Defendant had been a Medicaid provider and used the names of actual Medicaid recipients
Shawn Franklin, Anthony Maryland, and Sabrina Wiggins Branch pleaded guilty today to defrauding financial institutions and other lenders by using synthetic identities to obtain credit cards and consumer loans with no intention of payment. All three individuals were living in the Eastern District during the multi-year conspiracy.
According to court documents and the government’s factual representations in open court, Franklin, age 48, began using synthetic identities in 2012. By coupling his own name and date of birth with a nine-digit number that looked like a social security number, Franklin created a new credit profile, otherwise known as a Credit Privacy Number (CPN). Individuals, like Franklin, with poor credit scores built fresh credit histories by adding a CPN as an authorized user to credit accounts belonging to other individuals with good credit scores. These “trade lines” enhanced the CPN’s creditworthiness, scamming lenders and credit card issuers into believing the CPN applicants have the ability and intent to pay-off indebtedness. Individuals using CPNs, however, lack the ability or intent to pay-off the loans and credit card balances.
Franklin had been a NC Medicaid provider. Ten of the names and SSNs he used to obtain credit belonged to actual NC Medicaid recipients. Franklin obtained fictitious NC driver’s licenses in these individuals’ names, bearing images of himself. With respect to credit cards, Franklin maximized the fraud proceeds by making bogus payments to the issuers. Such payments were immediately credited, restoring the credit limit. Before the credit issuer received notification that the payments were bogus, Franklin and others quickly made additional charges, resulting in significant losses.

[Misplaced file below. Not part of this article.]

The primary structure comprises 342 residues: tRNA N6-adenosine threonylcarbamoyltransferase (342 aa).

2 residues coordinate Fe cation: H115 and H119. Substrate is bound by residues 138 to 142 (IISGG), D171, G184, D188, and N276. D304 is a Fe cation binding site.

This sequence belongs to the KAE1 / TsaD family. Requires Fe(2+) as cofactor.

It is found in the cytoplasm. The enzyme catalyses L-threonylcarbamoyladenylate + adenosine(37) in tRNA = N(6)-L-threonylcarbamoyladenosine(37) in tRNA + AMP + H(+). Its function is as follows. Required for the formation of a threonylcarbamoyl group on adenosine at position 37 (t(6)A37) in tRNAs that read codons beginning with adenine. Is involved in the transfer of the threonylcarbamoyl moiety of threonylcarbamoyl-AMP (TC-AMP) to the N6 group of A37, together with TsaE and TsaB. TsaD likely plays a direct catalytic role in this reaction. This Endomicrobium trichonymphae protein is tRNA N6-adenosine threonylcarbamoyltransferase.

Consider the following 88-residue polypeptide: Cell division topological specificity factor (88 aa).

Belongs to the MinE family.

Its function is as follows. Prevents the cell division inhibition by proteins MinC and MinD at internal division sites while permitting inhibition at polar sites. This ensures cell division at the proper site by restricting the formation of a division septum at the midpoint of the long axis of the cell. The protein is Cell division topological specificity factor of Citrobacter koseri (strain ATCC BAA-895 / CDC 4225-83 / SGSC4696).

Maryland, age 48, and Branch, age 39, used synthetic identities created in their own names by Franklin. Maryland obtained credit cards and consumer goods. Wiggins obtained credit cards and financed the purchase of two vehicles with CPNs.
Branch also conspired with Franklin to generate cash with the fraudulently obtained credit cards. They ran approximately $650,000 in fictitious charges through merchant accounts associated with her retail store in Wilmington’s Independence Mall. Branch paid Franklin his share of the proceeds in cash. Records showed she withdrew cash in amounts less than $10,000 to avoid the filing of currency transaction reports.
All three individuals pleaded guilty to Conspiracy to Commit Bank and Wire Fraud and faces a maximum penalty of 30 years in prison when sentenced. Franklin also pleaded guilty to Aggravated Identity Theft for his use of the names and personal identifiers of ten NC Medicaid recipients. He faces an additional mandatory two years in prison, consecutive to any other term imposed.
G. Norman Acker, III, Acting U.S. Attorney for the Eastern District of North Carolina made the announcement after Magistrate Judge James E. Gates accepted the plea. The Federal Bureau of Investigation, United States Secret Service, United States Social Security Administration, and the North Carolina State Bureau of Investigation are investigating the case and Assistant U.S. Attorney Susan B. Menzer is prosecuting the case.Fraud New Trends Synthetic Identity synthetic Identity Fraud